I work for Mercer, which is a global Human Capital consulting firm. The work that I do focuses on creating what we call “workforce strategies” for companies – creating plans for how to motivate, source, reward, develop, and manage employees.
What personal and/or career experiences did you have prior to landing your current job and leading to where you are now?
I didn’t have a full-time job before working for Mercer, but I had two key experiences at Wake Forest (other than my great education) that really helped me be a better worker: the first was my internship with the Secrest Artists Series, where I got some serious experience in what it takes to curate a series of events and make them connect to different audiences. With our small budget and busy student population, we had to think of new ways to do things and be flexible. There wasn’t a manual for how to do things, similar to the problem solving I do today. The second experience was my part time job working as a sound and lighting technician for J’s crew. Jay Lawson, our boss, taught me a lot about how to be a good team member and how to be a leader of a team and have fun at the same time. Working for Jay, I also learned the basics of setting up A/V in rooms, which has been a surprisingly valuable skill now that so many meetings are virtual – I don’t have to call IT to fix things!
What was the most challenging aspect of your first “real world job” and what did you learn from it?
It’s a cliche, but striking the balance of work and life has been very hard in consulting. Working in consulting means that you travel a lot and that you’re often at the mercy of your client or your project manager’s schedule. It’s been hard to convince myself sometimes that, even though I could keep working and learn more and get better, going home and cultivating a community outside of work is just as important.
What advice would you give to new Wake Forest graduates about developing their personal life habits after college?
I think one of the most fundamental things everyone should do as they start their job is to make a list of their values. We did this in the Wake Forest mentoring group I was a part of in Atlanta and it helped me achieve a lot of clarity about every other part of my personal life. Once you have a true idea of your values, the other decisions get easier – when you make your budget, if you value music, that should be reflected. Similarly, if you value helping others, look at the amount of time you spend doing things every week and see if volunteering is part of it. Same thing with work – to what extent does the work that you do reflect what you think is important?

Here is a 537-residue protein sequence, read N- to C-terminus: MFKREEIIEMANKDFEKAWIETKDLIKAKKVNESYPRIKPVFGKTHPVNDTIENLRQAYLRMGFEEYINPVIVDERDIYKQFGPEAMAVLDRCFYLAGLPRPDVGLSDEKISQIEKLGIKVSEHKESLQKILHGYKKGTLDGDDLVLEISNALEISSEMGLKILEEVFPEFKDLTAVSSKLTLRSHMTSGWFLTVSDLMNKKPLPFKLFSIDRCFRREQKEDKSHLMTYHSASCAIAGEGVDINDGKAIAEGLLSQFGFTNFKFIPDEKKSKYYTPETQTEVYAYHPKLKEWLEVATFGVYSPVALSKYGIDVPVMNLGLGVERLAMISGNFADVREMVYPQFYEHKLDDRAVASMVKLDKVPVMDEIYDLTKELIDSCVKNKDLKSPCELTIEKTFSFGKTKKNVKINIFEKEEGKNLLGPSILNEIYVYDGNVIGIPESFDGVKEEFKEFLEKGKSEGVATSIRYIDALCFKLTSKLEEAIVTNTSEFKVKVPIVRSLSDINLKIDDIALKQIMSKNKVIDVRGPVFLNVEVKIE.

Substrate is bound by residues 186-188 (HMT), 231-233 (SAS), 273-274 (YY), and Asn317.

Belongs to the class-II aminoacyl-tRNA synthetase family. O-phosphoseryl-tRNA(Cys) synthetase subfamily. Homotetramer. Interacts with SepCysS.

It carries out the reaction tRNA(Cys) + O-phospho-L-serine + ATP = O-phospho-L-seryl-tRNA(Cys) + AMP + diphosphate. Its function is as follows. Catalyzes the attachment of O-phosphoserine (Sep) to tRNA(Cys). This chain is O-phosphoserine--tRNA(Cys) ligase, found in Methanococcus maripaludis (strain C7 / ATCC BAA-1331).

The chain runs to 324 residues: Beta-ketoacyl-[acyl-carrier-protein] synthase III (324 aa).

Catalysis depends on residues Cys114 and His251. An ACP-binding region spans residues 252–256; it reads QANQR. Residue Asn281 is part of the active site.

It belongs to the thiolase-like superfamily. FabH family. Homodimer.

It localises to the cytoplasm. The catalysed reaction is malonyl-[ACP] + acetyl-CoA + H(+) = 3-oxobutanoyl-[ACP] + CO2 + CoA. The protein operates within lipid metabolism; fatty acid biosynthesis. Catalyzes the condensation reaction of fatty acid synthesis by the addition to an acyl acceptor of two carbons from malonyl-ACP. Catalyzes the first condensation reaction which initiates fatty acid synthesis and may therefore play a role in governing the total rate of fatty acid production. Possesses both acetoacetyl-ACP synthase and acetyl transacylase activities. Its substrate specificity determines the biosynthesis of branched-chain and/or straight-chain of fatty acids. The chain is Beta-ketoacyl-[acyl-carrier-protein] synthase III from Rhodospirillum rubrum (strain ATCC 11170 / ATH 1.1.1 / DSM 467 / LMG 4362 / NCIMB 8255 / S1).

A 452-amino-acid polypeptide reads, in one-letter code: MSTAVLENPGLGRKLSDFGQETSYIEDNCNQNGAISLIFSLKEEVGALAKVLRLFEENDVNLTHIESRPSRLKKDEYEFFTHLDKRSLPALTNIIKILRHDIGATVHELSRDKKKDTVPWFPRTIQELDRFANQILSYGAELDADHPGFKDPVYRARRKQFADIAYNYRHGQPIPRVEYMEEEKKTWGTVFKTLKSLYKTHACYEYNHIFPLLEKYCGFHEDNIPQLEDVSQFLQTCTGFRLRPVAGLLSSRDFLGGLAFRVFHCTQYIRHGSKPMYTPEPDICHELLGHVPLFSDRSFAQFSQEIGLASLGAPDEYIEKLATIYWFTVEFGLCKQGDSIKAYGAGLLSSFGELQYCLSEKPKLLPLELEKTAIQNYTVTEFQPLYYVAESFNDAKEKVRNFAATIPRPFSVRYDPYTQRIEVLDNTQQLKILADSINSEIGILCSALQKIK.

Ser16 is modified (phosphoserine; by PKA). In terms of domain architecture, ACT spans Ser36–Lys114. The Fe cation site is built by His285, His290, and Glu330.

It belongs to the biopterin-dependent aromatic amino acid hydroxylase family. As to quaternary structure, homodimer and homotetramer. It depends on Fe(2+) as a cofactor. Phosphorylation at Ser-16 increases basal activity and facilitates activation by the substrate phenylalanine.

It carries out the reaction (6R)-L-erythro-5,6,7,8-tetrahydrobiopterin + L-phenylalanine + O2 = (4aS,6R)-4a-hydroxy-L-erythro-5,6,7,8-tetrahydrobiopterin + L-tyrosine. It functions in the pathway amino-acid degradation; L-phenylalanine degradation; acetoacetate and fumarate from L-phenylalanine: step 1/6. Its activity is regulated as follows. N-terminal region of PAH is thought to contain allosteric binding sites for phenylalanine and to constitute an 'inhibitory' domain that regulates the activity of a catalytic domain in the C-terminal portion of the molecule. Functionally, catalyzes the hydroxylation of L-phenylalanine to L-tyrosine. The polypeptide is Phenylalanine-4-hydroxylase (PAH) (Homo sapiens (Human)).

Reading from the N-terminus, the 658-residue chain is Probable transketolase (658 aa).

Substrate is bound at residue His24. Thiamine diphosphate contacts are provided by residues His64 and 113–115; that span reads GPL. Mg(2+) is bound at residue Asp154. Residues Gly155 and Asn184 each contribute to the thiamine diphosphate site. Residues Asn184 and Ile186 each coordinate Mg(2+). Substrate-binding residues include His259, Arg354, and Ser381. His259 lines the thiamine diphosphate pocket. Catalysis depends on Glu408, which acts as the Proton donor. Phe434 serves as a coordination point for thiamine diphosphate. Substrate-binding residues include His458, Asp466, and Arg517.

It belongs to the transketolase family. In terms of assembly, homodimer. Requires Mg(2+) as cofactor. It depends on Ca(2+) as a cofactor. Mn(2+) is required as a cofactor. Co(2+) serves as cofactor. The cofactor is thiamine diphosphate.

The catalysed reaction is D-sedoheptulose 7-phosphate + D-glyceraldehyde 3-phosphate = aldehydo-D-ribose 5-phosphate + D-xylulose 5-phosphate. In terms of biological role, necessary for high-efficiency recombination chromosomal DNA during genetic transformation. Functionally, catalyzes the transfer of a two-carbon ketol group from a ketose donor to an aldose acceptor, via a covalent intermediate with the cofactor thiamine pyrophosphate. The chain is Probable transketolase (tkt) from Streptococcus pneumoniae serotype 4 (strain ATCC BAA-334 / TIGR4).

How have you made personal and professional relationships in your city, company, or community?
I had the interesting experience of moving to a city where I knew no one, so I had to rebuild my community from scratch. I found that never letting myself make excuses to go to things helped a lot – I immediately signed up to volunteer, go to happy hours, join running groups, meet up with friends of friends, and didn’t let my nerves stop me from going. While it take more time to find close friends in a new place (and you have to be patient), I found that there were so many people that wanted to connect!
Have you been mentored by anyone at Wake Forest or in your professional life? If so, what impact has that relationship had on you?
I was very lucky to develop a strong relationship with a woman that I work with almost from the month that I started. She is more senior at our company and in a different phase of her life, and I’ve really enjoyed having a mentor like her to provide perspective. At my job especially, having a close mentoring relationship with someone you trust and respect has done a lot to propel me forward and make me more confident.
What advice would you give to current Wake Forest students and/or young alumni who are about to start their first professional job?
Don’t sell yourself short but don’t be haughty either.
What are your future career goals or plans? How are you being intentional about working towards them?
I’d like to one day run a non-profit, hopefully in education, or be a member of city government. I mentioned my interest in education to my boss and he did a great thing: let me be in charge of my firm’s partnership with edX, a non-profit MOOC provider so that I could get some exposure. I think it’s a great example that raising your hand can help you get a new opportunity – people often want to help you succeed.
Story published in July 2018. For current updates about Anne, visit her LinkedIn page.